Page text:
Heads up, this 1990s hat trend is making a comeback

If there was one accessories trend to come out of Mercedes-Benz Fashion Week Australia, it was the return of the bucket hat as the chapeau de jour.

At fashion week, international buyers including Net-a-Porter's Lisa Aiken, as well as several magazine editors, were heard marvelling, "Well I'd better get myself a bucket hat," after a number of brands including Albus Lumen and Lee Mathews featured the style in their shows.

A model wears a bucket hat during the Lee Mathews show at Mercedes-Benz Fashion Week Australia.

A model wears a bucket hat during the Lee Mathews show at Mercedes-Benz Fashion Week Australia.

Not only is it a sun-smart option, the bucket hat is part of the larger 1990s' revival we are seeing right now, especially from streetwear brands such as Supreme and Acne Studios.

On the international runways last September, bucket hats appeared in collections for Rosie Assoulin and Fenty Puma by Rihanna.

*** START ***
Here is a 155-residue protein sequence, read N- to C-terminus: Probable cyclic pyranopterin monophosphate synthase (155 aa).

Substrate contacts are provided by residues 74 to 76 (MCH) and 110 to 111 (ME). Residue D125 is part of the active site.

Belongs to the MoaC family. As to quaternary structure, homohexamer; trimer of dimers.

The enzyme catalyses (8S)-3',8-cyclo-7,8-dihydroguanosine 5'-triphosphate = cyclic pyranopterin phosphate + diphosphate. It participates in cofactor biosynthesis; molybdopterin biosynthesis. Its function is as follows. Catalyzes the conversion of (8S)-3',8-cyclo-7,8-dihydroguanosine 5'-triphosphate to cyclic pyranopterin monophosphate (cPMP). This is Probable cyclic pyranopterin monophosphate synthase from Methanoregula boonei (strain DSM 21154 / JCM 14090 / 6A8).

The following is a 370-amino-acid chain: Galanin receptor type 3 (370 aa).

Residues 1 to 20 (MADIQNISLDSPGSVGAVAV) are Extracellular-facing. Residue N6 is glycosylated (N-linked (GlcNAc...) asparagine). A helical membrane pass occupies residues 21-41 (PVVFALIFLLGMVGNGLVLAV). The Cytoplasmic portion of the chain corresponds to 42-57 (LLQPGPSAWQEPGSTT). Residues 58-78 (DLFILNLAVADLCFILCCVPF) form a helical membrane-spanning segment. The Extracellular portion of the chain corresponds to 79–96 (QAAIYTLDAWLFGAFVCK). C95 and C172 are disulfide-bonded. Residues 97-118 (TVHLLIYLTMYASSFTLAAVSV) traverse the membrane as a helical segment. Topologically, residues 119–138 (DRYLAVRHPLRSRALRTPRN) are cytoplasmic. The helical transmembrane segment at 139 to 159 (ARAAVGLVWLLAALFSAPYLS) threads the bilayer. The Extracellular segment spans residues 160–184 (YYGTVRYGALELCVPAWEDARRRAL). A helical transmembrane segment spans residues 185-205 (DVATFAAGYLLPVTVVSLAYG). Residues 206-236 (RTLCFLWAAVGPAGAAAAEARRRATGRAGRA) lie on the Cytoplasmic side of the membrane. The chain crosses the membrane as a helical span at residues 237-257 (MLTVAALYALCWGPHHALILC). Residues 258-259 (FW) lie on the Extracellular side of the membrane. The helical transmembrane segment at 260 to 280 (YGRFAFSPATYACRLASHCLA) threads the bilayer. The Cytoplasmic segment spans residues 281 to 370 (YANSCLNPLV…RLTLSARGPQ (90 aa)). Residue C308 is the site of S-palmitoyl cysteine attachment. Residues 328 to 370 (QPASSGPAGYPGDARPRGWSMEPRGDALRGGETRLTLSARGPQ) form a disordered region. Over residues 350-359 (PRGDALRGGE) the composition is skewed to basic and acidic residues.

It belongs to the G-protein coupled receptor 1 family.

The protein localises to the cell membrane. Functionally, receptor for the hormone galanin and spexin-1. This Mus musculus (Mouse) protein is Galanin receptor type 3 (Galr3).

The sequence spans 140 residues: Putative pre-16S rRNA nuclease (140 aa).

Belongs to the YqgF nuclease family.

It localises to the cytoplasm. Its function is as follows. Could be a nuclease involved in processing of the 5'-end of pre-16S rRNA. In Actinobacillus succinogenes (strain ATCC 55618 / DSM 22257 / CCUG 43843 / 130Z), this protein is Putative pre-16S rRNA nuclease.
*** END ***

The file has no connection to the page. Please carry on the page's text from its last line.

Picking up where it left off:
But the origins of the hat go back to rap musicians such as LL Cool J, who was often pictured looking like he'd been raiding the wardrobe department at Gilligan's Island.

Marina Afonina, stylist and designer at Albus Lumen, said her leather bucket hats, which were made by Helen Kaminski, were a natural progression from the straw hats from previous seasons.

Bucket hats were a micro-trend at Mercedes-Benz Fashion Week Australia.

Bucket hats were a micro-trend at Mercedes-Benz Fashion Week Australia.

"It has a bit of a masculine/feminine vibe – the collection was called Paloma/Pablo [Picasso] – you can take it either way," she says.

"It's the perfect summer hat. It's suitable for resort but also for read-to-wear. It looks good with tailoring and with summer dresses, whereas a straw hat is pure resort. It's more versatile. It suits a lot of people as well."

Mathews said her take on the 1990s' trend "is a crumpled, well-loved sun hat".

"We wanted to add an element of eccentricity and personality to our runway girls, but also something that was distinctively Australian, and so thought what better than a beaten-up wide brim hat."

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